Tex Mex Rice & Beans

Got a message the other day to the effect that I hadn’t posted go-to recipes for Tex Mex rice and bean sides, to which the writer added, ‘I know you got ’em’. Indeed I do, and my bad for not ponying up; let’s correct that error and omission, shall we?

I hesitate to call these classics; they’re just what we do most and like best with our stuff. Try ’em, I’ll bet you’ll like ’em.

Go-To Tex Mex Rice:
1 Cup white Rice
1 3/4 Cups Chicken Stock
1 Tablespoon unsalted Butter
1/2 jalapeño chile, stemmed, seeded, cored and minced.
1-2 slices sweet Onion, minced
3-5 sprigs Cilantro, minced
1/2 teaspoon Mexican Oregano
Pinch of Sea Salt
Grind of black Pepper

Rinse your rice in a colander or sieve two or three times until the water runs clear.

Heat stock and butter to a boil, then throw rice, chile, and onion into the pot and cook as per directions for rice.

When the rice is done cooking and the it’s rest phase, add cilantro, oregano and season to taste with salt and pepper.

Go-To Tex Mex Beans

1 16 ounce can (Or 16 ounces dry) Beans
1 Cup stock, (Pork, Beef, or Veg)
1 Tablespoon Shallot, minced
1/4 jalapeño chile, stemmed, seeded, cored and minced.
1/4 Roma Tomato, stemmed, cored, seeded and minced.
1 strip crispy Bacon, crumbled
1/2 teaspoon ground Coriander
Sea Salt & ground Pepper to taste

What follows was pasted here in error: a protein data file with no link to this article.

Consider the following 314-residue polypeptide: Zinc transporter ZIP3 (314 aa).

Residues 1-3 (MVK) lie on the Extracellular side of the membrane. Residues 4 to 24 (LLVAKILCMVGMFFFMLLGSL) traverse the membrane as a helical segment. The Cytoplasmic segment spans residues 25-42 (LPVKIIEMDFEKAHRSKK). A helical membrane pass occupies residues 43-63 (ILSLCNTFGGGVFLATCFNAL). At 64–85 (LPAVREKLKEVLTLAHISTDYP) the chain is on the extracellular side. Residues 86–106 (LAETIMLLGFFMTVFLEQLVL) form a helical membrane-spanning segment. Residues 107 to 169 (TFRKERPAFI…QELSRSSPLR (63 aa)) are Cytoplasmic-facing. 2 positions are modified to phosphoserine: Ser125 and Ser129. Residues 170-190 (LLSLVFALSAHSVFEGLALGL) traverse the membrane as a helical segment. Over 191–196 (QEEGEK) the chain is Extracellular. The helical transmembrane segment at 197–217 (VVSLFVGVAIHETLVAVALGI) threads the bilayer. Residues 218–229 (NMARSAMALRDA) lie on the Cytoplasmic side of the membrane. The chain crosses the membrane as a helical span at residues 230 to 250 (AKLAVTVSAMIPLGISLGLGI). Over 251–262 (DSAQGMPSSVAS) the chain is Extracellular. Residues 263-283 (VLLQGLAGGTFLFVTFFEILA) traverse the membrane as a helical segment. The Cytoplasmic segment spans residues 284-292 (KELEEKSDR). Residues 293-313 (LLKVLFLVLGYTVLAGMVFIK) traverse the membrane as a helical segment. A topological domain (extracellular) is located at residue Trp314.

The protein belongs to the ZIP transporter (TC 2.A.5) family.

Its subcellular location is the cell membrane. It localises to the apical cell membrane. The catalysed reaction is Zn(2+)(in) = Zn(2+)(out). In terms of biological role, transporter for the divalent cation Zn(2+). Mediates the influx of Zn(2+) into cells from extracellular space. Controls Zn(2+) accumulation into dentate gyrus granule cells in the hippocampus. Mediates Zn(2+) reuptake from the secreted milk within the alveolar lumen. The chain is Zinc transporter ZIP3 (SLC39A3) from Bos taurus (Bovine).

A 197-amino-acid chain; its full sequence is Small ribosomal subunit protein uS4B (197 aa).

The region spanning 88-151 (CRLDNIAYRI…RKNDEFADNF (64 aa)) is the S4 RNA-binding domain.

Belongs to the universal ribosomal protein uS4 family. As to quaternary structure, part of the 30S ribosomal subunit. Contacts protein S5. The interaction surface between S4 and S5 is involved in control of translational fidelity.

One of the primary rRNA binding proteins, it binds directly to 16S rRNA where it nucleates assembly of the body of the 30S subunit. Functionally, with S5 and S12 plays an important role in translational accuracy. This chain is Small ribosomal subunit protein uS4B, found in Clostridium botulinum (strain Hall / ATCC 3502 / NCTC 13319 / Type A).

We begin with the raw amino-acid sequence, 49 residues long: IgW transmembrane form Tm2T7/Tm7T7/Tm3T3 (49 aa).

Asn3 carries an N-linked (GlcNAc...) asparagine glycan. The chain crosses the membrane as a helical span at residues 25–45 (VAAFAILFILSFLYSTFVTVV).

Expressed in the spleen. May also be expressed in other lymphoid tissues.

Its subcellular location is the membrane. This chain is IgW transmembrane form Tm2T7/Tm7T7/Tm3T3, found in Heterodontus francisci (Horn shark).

If using dry beans, soak overnight per directions, drain and rinse. If you used canned beans, pour them into a sieve and rinse until the water runs clear. Use whatever variety you like best, it really doesn’t matter.

Heat stock to rolling boil over medium-high heat, reduce to low as soon as it gets there.

Throw everybody into the pot and cook low and slow, covered, for at least an hour, and more is better. If things start to get a bit thick, add more stock to desired consistency. We like the jus to coat a spoon, like a thin soup.

These two complimenting anything Tex Mex will be a guaranteed thing of beauty!

Salute!

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One thought on “Tex Mex Rice & Beans”

  1. Maybe you’ll know the answer here but I’m wondering about the use of black beans in a dish referred to as Tex-mex. No bean of that sort has ever crossed the door of any cook on the Tejano side of my family. I’m wondering if it’s a difference of where in Mexico your family originated or if pinto beans were all they found when they got to Texas so that’s what became traditional. One side of the Mexican heritage in my family came from San Luis Potosi in 1917 and the other side varies from those who came to Texas direct from the Canary Islands in the 1500s to those with origins in all parts of northern Mexico. No black beans anywhere there or in the family owned small restaurants that we favor. We do see them some in the upscale places (when I get forced into going to them) and in the ones that feature seafood from the central and south gulf coast. Thoughts?

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